“Now that we have broad strokes of understanding the benefits of out-of-home, we're going to be much more prepared to launch in markets where we're less intuitively familiar with what's going on, and with how people interact with things.”
WHAT: The Creative (Keep it simple, stupid.)
Even though their billboards went up when they were a very new, and largely unknown brand, they didn’t try to tell their entire story or even their value proposition in the ads. They let the creative speak for itself — prioritizing noticeability and shareability and sparking curiosity.
“A lot of people try to do a lot of explaining in billboards, and every brand is a little bit different, but for us, the benefit of having such a huge canvas is to visually show something amazing and beautiful. So we kept it really simple. We highlighted the product. We basically leveraged the best things, the strengths of our brand, which is the visuals, and the brand name, we made those really, really, really, really big, and we didn't try to put a lot of explanatory copy...It really ended up creating sort of a memory sticker in people's minds that was impactful.”
Whether it’s a can, an Instagram ad, or a billboard, always keep in mind the larger vision. As Marisa told me:
“A brand isn't just a wrapper around a product, a brand is a platform, and a product happens to be one of the things that express the brand. Ultimately, what we're doing is creating an entity that interacts with people, communicates ideas, and creates products.”
🔥 For The Love of Newness
Peggs, planted-based eggs “made by "chickpeas, not chicks," that use ~90% less land, water, & energy to produce,” launched their Kickstarter.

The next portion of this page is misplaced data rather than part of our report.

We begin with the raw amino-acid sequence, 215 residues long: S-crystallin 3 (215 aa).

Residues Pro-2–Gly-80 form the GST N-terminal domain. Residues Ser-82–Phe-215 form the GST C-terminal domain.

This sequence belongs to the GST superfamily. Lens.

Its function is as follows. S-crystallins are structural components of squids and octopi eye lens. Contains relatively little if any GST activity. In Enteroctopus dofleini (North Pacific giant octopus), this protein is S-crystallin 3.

Also newly launched on Kickstarter — a pillow fort!
Great Jones and fashion darling Rosie Assoulin collaborated on a “Party Towel,” which I think is a placemat.
Harry’s launched Headquarters (at Walmart?) — a new line of scalp-focused haircare.
In other DTC-goes-corporate news, Golde launched supplements with Target.
Also, Parachute created an exclusive collection for Crate & Barrel.
💡 For The Love of Interestingness
From streetwear to skincare, pretty much every brand I speak to is focused on community-building. If you’re one of them (or just want to learn about building a community), On Deck now has a Community Builders Fellowship, “where fellows learn how to create communities, get them off the ground, and sustain the magic as they scale.” You can apply here.
🔍 For The Love of the Details
From what I can tell, Nicebreak is just a box of alcohol — and that is *definitely* not a cure for the serious depression the people on the left are going through.
I mean, that’s presumably how they showed up to a “Happy Hour”.
Also, do they think that only Asian people are having a tough time with all the Zooming? I’m pretty sure that’s something people from all backgrounds can unite behind.
How about starting out with a more relaxed dress code? Has this guy been forced to wear a sports jacket on Zoom for the past ten months?
That would certainly have an effect on anyone’s mental health.
In all seriousness, not every call needs to be on video or require pants. Just make sure you align the two properly for the sake of your career.
Thank you for being part of For The Love!
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Written by Aja Singer, a brand and creative strategy consultant interested in all things startup, mission-driven, and community. Born in Canada. Based in Brooklyn. You can also find me on Instagram and Twitter.